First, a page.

Church leaders from around the world are welcoming a special conference on Seventh-day Adventist education that is placing a renewed emphasis on the Bible and the writings of church cofounder Ellen G. White at a time of growing secularism.
Adventist Church president Ted N.C. Wilson urged leaders gathered for the three-day LEAD conference at the church’s headquarters in Silver Spring, Maryland, to “Stand for the Right” in leading the institutions under their charge.
Wilson said Adventist education played a key role in fulfilling the church’s mission to spread the gospel to the world.
“Seventh-day Adventist education is critical to the future mission of this church,” he told a packed auditorium at the opening of the conference Wednesday evening. “Never before has there been so much at stake for Adventist education.”
Following the speech, response was immediate and affirmative. Erton Köhler, president of the South American Division, which includes some of the denomination’s largest universities, agreed with a call by Wilson for leaders to be vigilant in protecting the unique mission of Adventist education.
“I think Elder Wilson is doing his function to defend our education system,” Köhler said. “Our vision is similar in the South American Division: We are trying to protect our education from secular influences. … I think he is on the right path.”
Köhler said he hoped the young educational leadership team in his division would receive guidance in keeping Adventist education on that proper course.
“We are working together with the church, but we are feeling pressures from society, from the government, and from secularization,” he said. “My perception is that the LEAD conference needs to guide us to come back to the way of the church. We need to rediscover our roots here, and that will be very important for our leadership.”
Other leaders also kept an eye toward the future in expressing hopes for the conference and its focus on educational leadership.
“I hope it will solidify for all of us leaders — many of us who are board chairmen — the importance of this, so we don’t relegate it to a kind of second-tier ministry,” said Robert S. Folkenberg Jr., president of the Chinese Union Mission, who serves as board chair of the Chinese Adventist Seminary, Hong Kong Adventist College, and Hong Kong Adventist Academy. “It should be a first-tier ministry. I’m hoping it will revive that and refocus us.”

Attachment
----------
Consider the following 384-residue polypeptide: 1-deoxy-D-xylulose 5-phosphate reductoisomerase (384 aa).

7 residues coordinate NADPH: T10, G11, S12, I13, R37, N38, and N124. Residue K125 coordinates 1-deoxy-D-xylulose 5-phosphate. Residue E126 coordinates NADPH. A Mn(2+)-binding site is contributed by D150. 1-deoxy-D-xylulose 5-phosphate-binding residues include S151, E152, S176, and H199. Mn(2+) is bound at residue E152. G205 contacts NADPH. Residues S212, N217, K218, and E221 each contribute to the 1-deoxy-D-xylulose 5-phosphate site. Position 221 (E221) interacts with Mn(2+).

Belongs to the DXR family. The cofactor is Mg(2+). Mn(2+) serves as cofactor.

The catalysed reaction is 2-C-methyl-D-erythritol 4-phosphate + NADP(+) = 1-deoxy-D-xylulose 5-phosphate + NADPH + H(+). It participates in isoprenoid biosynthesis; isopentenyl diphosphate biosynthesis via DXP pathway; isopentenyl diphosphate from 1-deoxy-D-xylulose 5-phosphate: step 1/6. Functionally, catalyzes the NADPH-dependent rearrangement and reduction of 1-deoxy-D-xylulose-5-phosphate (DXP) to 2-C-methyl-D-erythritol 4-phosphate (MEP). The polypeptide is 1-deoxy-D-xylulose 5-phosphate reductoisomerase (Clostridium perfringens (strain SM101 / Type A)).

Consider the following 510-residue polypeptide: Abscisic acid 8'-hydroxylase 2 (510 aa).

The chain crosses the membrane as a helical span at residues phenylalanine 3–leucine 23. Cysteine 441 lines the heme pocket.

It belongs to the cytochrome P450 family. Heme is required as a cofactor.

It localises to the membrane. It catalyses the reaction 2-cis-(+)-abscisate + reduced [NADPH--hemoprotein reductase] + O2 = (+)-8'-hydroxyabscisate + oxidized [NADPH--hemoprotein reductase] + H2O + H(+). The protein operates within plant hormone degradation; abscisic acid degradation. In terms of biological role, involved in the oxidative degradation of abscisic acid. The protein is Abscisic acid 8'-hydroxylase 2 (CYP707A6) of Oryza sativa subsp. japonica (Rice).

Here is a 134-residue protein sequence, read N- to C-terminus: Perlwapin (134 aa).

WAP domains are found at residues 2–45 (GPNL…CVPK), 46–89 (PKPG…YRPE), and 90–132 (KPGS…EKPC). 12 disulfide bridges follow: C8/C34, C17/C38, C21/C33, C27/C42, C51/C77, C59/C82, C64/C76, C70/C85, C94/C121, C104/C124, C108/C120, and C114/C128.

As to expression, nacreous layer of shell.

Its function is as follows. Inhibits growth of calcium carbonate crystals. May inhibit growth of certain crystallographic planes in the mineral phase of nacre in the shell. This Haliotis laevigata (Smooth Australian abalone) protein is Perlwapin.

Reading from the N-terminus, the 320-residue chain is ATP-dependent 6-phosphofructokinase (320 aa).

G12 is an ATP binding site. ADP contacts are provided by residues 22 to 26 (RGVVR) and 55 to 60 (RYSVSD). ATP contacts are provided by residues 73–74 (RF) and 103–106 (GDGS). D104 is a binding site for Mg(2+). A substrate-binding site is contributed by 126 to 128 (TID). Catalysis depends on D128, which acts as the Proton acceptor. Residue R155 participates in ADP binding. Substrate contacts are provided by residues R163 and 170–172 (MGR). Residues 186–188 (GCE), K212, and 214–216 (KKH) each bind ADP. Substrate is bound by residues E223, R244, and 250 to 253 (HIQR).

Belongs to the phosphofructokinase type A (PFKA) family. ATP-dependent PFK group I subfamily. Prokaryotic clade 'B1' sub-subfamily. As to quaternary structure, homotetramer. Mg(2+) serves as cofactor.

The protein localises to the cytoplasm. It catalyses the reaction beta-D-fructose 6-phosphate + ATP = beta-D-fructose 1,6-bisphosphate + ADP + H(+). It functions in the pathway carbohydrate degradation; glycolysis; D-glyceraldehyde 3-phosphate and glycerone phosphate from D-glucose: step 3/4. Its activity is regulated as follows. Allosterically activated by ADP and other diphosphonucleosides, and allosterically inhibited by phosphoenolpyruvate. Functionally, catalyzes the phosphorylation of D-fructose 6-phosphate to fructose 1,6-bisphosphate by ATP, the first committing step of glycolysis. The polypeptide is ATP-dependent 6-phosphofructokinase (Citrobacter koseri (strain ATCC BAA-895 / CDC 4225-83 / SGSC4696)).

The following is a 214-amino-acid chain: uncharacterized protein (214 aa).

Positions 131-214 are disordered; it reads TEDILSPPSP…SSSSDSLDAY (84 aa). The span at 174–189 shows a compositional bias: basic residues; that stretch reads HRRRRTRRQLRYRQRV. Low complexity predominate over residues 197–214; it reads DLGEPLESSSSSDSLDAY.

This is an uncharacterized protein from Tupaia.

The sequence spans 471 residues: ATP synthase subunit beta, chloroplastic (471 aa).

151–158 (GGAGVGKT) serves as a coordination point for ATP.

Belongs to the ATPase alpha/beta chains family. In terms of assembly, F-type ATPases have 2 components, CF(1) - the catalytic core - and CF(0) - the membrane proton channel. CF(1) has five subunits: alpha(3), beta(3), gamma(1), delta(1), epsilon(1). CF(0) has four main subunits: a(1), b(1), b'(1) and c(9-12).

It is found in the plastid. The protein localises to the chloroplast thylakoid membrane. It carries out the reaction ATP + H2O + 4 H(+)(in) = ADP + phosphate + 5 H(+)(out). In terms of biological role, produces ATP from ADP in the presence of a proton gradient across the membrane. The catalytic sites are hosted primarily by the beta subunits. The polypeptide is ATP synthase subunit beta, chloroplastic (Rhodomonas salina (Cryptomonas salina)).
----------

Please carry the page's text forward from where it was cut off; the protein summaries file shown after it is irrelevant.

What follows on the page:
Folkenberg said Wilson’s remarks were “right on the money” when he linked Adventist education to the church’s mission.
“I really believe that Christian education is integral to our mission, not only in the present, but into the future, in terms of training leadership,” he said.
Ricardo Graham, president of the North American Division’s Pacific Union Conference, said Wilson’s message “was very pointed, to standing up for Christian education around the world.”
“Elder Wilson values the Bible as primary and the Spirit of Prophecy as secondary, as a source of direction for our educational system,” he said. Ellen White’s writings are commonly referred to as the Spirit of Prophecy.
Graham said the combination of Wilson’s speech and a conference presentation by Adventist educator and author George R. Knight would leave an impression on attendees.
“I think you have leaders here who will resonate with Elder Wilson’s speech, and George Knight is a very, very good speaker,” he said. “He connects very, very well with a multiplicity of people.”
Larry Blackmer, the North American Division’s vice president for education, said he hoped the LEAD conference would unite religious and teaching work.
“LEAD is trying to help administrators re-engage and join the ecclesiastical and education functions into one mission,” Blackmer said.
Responding to Wilson’s remarks, he said, “I believe he has the church’s educational system in his heart and is doing his best to promote Adventist education and keep our institutions distinctly Adventist.”
Christine Burt, a lay executive committee member from the Trans-European Division, predicted that societal challenges Adventists are facing in Britain would spread soon.
“It would be good if we could get a general focus together” regarding Adventist education, Burt said. “Every country doesn’t have the issues [of secularization] we have in Britain, but they are coming, whether we are ready or not.”
David C. Spencer, president of the Southern Africa Union, said he hoped for a “new push” on education from the LEAD conference. But he said he was anxious to see the church place a renewed emphasis on youth development and not merely maintain existing educational systems.
“Resources spent on children will give more bang for the buck than money spent on maintaining systems or structures,” he said.